While black male caricatures have vacillated heavily over the years, some have stuck more than others. The most prevalent ones refer to black men’s “badassery” (I missed out on that gene). This has roots in the slave trade where “big black bucks” often got attention from slave owners due to their strength and stamina. In the same way a pet owner can feel a sense of pride in a pet’s prowess, slave owners were able to feel a sense of pride in what their slaves did. It didn’t help that blacks were also bred as chattel by forced mating, which caused whites to associate them with “bestial” sexuality. While these attributes furthered the separation of slaves and owners (and thus lessened slaves’ humanity), it also created an odd sort of respect towards the slaves. Everyone wants physical and sexual prowess, even if it is due to circumstance. As I mentioned in my reflections on Calvin Candie in Django Unchained, black male fetishism exists because of these perceived strengths. And it actually makes a lot of sense: the often-invoked narrative of the “negro’s journey” is a more “American” tale than actual white Americans; a group of people under the thumb of an oppressive government eventually break free and forge their own identity. Sounds familiar?
Americans’ collective pride is commonly attributed to our perserverance, adaptability, and boldness. We frame our progenitors as romantic warrior-kings, not politicians or ambassadors. America LOVES tough rebels, it’s how we were born. Once African-Americans became more prevalent in media, they became perfect racial shorthand for badass rebels due to their history.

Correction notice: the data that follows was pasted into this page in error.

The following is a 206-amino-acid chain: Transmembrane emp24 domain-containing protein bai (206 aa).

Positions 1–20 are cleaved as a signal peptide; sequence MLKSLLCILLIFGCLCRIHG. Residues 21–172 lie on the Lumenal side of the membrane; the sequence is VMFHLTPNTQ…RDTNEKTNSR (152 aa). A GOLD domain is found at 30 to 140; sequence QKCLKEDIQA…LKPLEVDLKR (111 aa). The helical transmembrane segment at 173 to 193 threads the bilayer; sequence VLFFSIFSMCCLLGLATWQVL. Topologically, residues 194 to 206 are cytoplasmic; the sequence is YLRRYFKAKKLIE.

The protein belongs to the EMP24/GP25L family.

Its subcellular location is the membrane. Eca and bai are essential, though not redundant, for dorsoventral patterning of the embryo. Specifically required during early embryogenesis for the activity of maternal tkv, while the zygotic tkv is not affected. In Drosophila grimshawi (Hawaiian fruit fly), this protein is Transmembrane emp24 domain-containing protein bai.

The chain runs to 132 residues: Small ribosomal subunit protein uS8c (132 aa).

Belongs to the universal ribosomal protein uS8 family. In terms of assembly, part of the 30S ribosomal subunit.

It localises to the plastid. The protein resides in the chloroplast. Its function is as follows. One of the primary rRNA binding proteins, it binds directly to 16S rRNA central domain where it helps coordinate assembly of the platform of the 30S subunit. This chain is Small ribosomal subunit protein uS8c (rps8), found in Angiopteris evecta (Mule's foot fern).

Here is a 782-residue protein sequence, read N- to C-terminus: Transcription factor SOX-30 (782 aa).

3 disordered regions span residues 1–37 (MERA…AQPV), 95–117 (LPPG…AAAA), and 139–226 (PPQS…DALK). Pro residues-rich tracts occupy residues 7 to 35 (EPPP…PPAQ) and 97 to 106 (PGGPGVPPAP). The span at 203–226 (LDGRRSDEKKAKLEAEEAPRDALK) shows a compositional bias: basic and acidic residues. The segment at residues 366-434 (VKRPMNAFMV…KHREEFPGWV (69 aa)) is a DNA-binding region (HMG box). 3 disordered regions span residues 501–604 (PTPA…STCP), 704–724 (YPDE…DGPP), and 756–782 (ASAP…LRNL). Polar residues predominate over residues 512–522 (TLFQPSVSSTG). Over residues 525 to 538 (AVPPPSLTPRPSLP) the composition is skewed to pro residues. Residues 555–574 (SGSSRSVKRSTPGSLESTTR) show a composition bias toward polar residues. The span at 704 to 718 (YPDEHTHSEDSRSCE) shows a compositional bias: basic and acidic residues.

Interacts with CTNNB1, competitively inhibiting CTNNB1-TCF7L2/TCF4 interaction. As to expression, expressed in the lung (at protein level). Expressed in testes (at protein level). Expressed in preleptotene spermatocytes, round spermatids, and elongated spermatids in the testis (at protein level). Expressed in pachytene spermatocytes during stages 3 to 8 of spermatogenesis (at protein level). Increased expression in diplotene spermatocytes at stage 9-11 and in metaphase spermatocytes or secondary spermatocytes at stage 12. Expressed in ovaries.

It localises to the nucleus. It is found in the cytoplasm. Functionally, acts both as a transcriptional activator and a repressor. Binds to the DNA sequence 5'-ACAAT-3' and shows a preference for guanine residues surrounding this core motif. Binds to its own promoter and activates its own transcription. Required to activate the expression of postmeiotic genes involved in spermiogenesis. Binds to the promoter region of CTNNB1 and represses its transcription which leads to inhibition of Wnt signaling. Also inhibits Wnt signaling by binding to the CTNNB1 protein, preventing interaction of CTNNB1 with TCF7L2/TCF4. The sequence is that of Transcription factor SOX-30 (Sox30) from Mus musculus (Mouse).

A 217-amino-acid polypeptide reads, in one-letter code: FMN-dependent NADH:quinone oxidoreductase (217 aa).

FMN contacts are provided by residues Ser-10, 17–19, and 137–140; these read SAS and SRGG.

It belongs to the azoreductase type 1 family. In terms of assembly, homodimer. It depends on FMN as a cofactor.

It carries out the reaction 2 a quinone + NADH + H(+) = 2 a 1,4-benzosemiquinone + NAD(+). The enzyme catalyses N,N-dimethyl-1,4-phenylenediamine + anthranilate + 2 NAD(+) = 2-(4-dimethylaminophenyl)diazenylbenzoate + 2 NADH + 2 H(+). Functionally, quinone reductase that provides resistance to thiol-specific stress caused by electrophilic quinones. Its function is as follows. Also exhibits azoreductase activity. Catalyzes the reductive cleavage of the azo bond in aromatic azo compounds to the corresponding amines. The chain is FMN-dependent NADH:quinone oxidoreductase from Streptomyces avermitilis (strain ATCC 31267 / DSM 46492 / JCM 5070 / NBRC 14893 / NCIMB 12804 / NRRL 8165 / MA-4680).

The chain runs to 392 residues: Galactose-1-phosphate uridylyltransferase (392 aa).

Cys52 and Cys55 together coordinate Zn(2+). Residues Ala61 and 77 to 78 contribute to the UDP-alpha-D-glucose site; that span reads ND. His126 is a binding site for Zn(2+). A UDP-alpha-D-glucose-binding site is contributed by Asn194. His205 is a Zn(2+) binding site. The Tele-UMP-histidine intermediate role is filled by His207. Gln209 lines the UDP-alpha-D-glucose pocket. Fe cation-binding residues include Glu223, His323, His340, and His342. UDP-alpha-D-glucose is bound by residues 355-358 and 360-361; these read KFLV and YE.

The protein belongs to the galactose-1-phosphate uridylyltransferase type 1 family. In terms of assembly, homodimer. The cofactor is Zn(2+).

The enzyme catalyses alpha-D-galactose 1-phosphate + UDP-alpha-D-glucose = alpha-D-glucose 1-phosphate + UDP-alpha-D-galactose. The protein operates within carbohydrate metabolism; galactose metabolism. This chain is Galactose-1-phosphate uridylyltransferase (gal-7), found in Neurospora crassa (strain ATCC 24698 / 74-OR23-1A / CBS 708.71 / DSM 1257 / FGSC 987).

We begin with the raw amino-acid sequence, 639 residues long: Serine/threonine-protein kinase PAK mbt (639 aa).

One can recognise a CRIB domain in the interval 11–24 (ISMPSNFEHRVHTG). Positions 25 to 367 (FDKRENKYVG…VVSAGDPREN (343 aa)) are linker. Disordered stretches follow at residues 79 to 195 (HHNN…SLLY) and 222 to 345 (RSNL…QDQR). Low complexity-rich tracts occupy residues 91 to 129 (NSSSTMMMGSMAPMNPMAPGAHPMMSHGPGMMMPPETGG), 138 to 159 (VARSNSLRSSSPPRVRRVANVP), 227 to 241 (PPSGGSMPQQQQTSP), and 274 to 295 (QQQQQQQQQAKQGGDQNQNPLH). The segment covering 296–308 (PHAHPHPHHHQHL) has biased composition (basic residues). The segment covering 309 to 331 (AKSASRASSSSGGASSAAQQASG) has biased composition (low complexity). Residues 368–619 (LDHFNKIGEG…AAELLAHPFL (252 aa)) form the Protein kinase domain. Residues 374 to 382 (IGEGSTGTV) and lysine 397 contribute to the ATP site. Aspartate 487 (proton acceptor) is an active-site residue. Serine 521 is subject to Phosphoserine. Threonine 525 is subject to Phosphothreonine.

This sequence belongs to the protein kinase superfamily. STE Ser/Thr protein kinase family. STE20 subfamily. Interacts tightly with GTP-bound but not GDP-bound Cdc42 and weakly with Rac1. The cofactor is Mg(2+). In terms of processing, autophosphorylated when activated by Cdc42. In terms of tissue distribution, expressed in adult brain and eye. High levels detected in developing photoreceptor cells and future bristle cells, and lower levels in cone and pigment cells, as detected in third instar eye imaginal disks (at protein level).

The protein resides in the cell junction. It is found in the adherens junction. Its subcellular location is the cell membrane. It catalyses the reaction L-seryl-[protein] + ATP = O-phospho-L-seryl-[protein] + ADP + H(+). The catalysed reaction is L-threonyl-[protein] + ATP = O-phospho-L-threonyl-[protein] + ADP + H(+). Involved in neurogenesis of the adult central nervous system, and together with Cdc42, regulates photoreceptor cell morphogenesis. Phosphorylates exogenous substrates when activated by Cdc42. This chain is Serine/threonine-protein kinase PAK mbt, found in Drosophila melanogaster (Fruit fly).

Most attribute the first “badass” portrayals of African-Americans to 70’s “blaxpoitation” films. These films were defined by the presence of all black casts in mostly action or crime dramas. Most of these protagonists were anti-heroes (due to their propensity for violence and promiscuity), but also could be considered “noble savages” which (according to Wikipedia) “expresses the concept of an idealized indigene, outsider, or “other”. The most common target of this trope has been Native Americans, who’s virtues were praised by Benjamin Franklin and have been romanticized in films such as Dancing With Wolves (1990)and The Last of the Mohicans (1992). Unlike Native Americans , modern African Americans’ are romanticized for their urban prowess: in the same way that the traditional “noble savage” embodies an earthy power, the black equivalent has adapted to the urban jungle; thus developing street smarts, comfort with violence, and sexual bravado. As such, many of these films established the locale before anything else, examples including Super Fly (1972), Black Caesar (1973), and of course, Shaft (1971).
Even films that didn’t place in the city ( or even the appropriate time period ) had a modern funk soundtrack to generate the “urban” miasma anyway, like the film Boss Nigger (1974) which is a western.
Probably the biggest element of this archetype is it’s intense sexual power. Before blaxpoitation films, the only times mainstream media alluded to black male’s sexuality was to demonize it, most horrifically shown in D.W. Griffith’s Birth of A Nation (1915) where a black Union soldier attempt at raping a white woman leads to her jumping off a cliff. If that were Shaft, the only place that white woman would have jumped into was his leopard printed bed. The ultimate threat of black male autonomy that Birth of A Nation alluded to was the corruption of the white race by black rapists. Black male sexuality was a threat to whites, which helped create a mystique among some women about what’s so “wrong” about it. This was helped by more attractive black figures in mainstream media like athletes and actors. This made viable the “romantic” black heroes we see in blaxpoitation films, who had the “terrifying” sexual aspects of previous characters, but in a more attractive way. The film considered the first blaxpoitation film is Sweet Sweetback’s Badassssss Song (1971) (and yes,that’s spelled right), which centers on the titular sex performer Sweetback attempting to go to Mexico after interfering with police brutality. Or at least that’s what Peebles claims it’s about; i’d call it an overly long porn movie.